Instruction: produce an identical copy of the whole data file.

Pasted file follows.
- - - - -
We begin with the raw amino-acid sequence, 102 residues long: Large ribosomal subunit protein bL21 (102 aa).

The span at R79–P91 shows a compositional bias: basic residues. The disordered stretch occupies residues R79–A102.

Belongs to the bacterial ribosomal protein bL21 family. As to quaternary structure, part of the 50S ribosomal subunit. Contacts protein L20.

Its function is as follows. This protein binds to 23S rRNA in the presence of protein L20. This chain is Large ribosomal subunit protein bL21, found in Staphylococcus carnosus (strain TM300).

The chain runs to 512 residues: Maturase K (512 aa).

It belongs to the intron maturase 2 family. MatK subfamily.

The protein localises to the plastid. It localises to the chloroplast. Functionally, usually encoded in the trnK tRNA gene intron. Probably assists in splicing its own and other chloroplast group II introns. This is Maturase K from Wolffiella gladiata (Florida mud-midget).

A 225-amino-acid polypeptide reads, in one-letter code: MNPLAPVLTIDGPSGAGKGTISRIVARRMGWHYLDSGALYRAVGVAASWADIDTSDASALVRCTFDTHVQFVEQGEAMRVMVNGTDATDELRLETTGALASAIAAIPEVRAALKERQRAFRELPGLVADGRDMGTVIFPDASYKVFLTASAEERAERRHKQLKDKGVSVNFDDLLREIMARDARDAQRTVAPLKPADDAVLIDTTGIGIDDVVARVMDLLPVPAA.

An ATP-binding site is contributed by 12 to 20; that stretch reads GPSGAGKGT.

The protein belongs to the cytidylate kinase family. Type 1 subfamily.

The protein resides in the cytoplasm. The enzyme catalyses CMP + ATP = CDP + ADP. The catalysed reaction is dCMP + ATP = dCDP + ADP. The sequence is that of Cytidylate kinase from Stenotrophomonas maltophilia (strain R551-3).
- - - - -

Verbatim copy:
We begin with the raw amino-acid sequence, 102 residues long: Large ribosomal subunit protein bL21 (102 aa).

The span at R79–P91 shows a compositional bias: basic residues. The disordered stretch occupies residues R79–A102.

Belongs to the bacterial ribosomal protein bL21 family. As to quaternary structure, part of the 50S ribosomal subunit. Contacts protein L20.

Its function is as follows. This protein binds to 23S rRNA in the presence of protein L20. This chain is Large ribosomal subunit protein bL21, found in Staphylococcus carnosus (strain TM300).

The chain runs to 512 residues: Maturase K (512 aa).

It belongs to the intron maturase 2 family. MatK subfamily.

The protein localises to the plastid. It localises to the chloroplast. Functionally, usually encoded in the trnK tRNA gene intron. Probably assists in splicing its own and other chloroplast group II introns. This is Maturase K from Wolffiella gladiata (Florida mud-midget).

A 225-amino-acid polypeptide reads, in one-letter code: MNPLAPVLTIDGPSGAGKGTISRIVARRMGWHYLDSGALYRAVGVAASWADIDTSDASALVRCTFDTHVQFVEQGEAMRVMVNGTDATDELRLETTGALASAIAAIPEVRAALKERQRAFRELPGLVADGRDMGTVIFPDASYKVFLTASAEERAERRHKQLKDKGVSVNFDDLLREIMARDARDAQRTVAPLKPADDAVLIDTTGIGIDDVVARVMDLLPVPAA.

An ATP-binding site is contributed by 12 to 20; that stretch reads GPSGAGKGT.

The protein belongs to the cytidylate kinase family. Type 1 subfamily.

The protein resides in the cytoplasm. The enzyme catalyses CMP + ATP = CDP + ADP. The catalysed reaction is dCMP + ATP = dCDP + ADP. The sequence is that of Cytidylate kinase from Stenotrophomonas maltophilia (strain R551-3).